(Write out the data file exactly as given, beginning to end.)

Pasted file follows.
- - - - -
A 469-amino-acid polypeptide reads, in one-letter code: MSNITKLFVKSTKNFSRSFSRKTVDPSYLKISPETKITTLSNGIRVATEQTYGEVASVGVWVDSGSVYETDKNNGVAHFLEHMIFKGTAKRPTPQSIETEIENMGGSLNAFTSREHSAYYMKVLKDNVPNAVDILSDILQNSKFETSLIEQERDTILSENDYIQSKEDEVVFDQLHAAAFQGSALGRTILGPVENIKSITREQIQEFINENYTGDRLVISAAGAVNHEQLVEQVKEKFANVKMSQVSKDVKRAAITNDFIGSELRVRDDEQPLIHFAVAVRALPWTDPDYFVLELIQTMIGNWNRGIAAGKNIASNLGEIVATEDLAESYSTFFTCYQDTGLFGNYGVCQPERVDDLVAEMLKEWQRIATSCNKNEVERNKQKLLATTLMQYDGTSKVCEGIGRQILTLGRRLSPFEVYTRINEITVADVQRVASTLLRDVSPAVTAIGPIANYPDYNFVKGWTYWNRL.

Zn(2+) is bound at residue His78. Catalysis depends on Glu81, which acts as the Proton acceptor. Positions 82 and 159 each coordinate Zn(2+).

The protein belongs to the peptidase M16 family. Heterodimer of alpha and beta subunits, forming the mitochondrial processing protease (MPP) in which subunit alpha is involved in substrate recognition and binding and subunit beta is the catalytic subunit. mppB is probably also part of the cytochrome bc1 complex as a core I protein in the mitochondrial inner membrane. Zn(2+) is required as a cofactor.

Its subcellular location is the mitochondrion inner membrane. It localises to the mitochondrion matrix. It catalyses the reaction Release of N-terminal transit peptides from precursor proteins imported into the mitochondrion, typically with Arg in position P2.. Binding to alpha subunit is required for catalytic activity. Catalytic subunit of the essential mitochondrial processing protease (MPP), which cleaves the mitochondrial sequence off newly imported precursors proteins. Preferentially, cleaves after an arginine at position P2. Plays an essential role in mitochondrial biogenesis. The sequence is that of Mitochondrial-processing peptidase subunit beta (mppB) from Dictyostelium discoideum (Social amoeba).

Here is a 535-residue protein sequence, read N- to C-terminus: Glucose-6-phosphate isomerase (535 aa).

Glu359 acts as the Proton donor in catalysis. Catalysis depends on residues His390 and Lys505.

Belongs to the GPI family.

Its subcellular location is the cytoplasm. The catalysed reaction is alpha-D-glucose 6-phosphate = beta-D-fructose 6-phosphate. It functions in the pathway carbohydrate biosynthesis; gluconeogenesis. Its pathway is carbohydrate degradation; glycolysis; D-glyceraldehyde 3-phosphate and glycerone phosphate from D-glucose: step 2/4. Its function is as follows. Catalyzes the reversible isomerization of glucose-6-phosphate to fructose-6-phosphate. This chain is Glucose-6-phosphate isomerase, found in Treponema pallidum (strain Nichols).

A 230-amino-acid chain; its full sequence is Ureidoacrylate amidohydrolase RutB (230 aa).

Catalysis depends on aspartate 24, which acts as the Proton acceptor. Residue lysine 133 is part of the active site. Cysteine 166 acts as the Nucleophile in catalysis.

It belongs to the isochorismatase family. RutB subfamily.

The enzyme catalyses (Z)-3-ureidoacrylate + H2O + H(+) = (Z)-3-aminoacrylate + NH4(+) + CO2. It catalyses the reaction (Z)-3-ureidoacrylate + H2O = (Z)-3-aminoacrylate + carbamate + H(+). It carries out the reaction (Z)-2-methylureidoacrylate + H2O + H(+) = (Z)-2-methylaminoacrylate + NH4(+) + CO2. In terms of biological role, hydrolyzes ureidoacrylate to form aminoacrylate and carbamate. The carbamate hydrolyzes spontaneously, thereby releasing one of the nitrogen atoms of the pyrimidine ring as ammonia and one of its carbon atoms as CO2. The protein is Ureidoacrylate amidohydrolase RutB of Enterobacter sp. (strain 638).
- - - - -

A 469-amino-acid polypeptide reads, in one-letter code: MSNITKLFVKSTKNFSRSFSRKTVDPSYLKISPETKITTLSNGIRVATEQTYGEVASVGVWVDSGSVYETDKNNGVAHFLEHMIFKGTAKRPTPQSIETEIENMGGSLNAFTSREHSAYYMKVLKDNVPNAVDILSDILQNSKFETSLIEQERDTILSENDYIQSKEDEVVFDQLHAAAFQGSALGRTILGPVENIKSITREQIQEFINENYTGDRLVISAAGAVNHEQLVEQVKEKFANVKMSQVSKDVKRAAITNDFIGSELRVRDDEQPLIHFAVAVRALPWTDPDYFVLELIQTMIGNWNRGIAAGKNIASNLGEIVATEDLAESYSTFFTCYQDTGLFGNYGVCQPERVDDLVAEMLKEWQRIATSCNKNEVERNKQKLLATTLMQYDGTSKVCEGIGRQILTLGRRLSPFEVYTRINEITVADVQRVASTLLRDVSPAVTAIGPIANYPDYNFVKGWTYWNRL.

Zn(2+) is bound at residue His78. Catalysis depends on Glu81, which acts as the Proton acceptor. Positions 82 and 159 each coordinate Zn(2+).

The protein belongs to the peptidase M16 family. Heterodimer of alpha and beta subunits, forming the mitochondrial processing protease (MPP) in which subunit alpha is involved in substrate recognition and binding and subunit beta is the catalytic subunit. mppB is probably also part of the cytochrome bc1 complex as a core I protein in the mitochondrial inner membrane. Zn(2+) is required as a cofactor.

Its subcellular location is the mitochondrion inner membrane. It localises to the mitochondrion matrix. It catalyses the reaction Release of N-terminal transit peptides from precursor proteins imported into the mitochondrion, typically with Arg in position P2.. Binding to alpha subunit is required for catalytic activity. Catalytic subunit of the essential mitochondrial processing protease (MPP), which cleaves the mitochondrial sequence off newly imported precursors proteins. Preferentially, cleaves after an arginine at position P2. Plays an essential role in mitochondrial biogenesis. The sequence is that of Mitochondrial-processing peptidase subunit beta (mppB) from Dictyostelium discoideum (Social amoeba).

Here is a 535-residue protein sequence, read N- to C-terminus: Glucose-6-phosphate isomerase (535 aa).

Glu359 acts as the Proton donor in catalysis. Catalysis depends on residues His390 and Lys505.

Belongs to the GPI family.

Its subcellular location is the cytoplasm. The catalysed reaction is alpha-D-glucose 6-phosphate = beta-D-fructose 6-phosphate. It functions in the pathway carbohydrate biosynthesis; gluconeogenesis. Its pathway is carbohydrate degradation; glycolysis; D-glyceraldehyde 3-phosphate and glycerone phosphate from D-glucose: step 2/4. Its function is as follows. Catalyzes the reversible isomerization of glucose-6-phosphate to fructose-6-phosphate. This chain is Glucose-6-phosphate isomerase, found in Treponema pallidum (strain Nichols).

A 230-amino-acid chain; its full sequence is Ureidoacrylate amidohydrolase RutB (230 aa).

Catalysis depends on aspartate 24, which acts as the Proton acceptor. Residue lysine 133 is part of the active site. Cysteine 166 acts as the Nucleophile in catalysis.

It belongs to the isochorismatase family. RutB subfamily.

The enzyme catalyses (Z)-3-ureidoacrylate + H2O + H(+) = (Z)-3-aminoacrylate + NH4(+) + CO2. It catalyses the reaction (Z)-3-ureidoacrylate + H2O = (Z)-3-aminoacrylate + carbamate + H(+). It carries out the reaction (Z)-2-methylureidoacrylate + H2O + H(+) = (Z)-2-methylaminoacrylate + NH4(+) + CO2. In terms of biological role, hydrolyzes ureidoacrylate to form aminoacrylate and carbamate. The carbamate hydrolyzes spontaneously, thereby releasing one of the nitrogen atoms of the pyrimidine ring as ammonia and one of its carbon atoms as CO2. The protein is Ureidoacrylate amidohydrolase RutB of Enterobacter sp. (strain 638).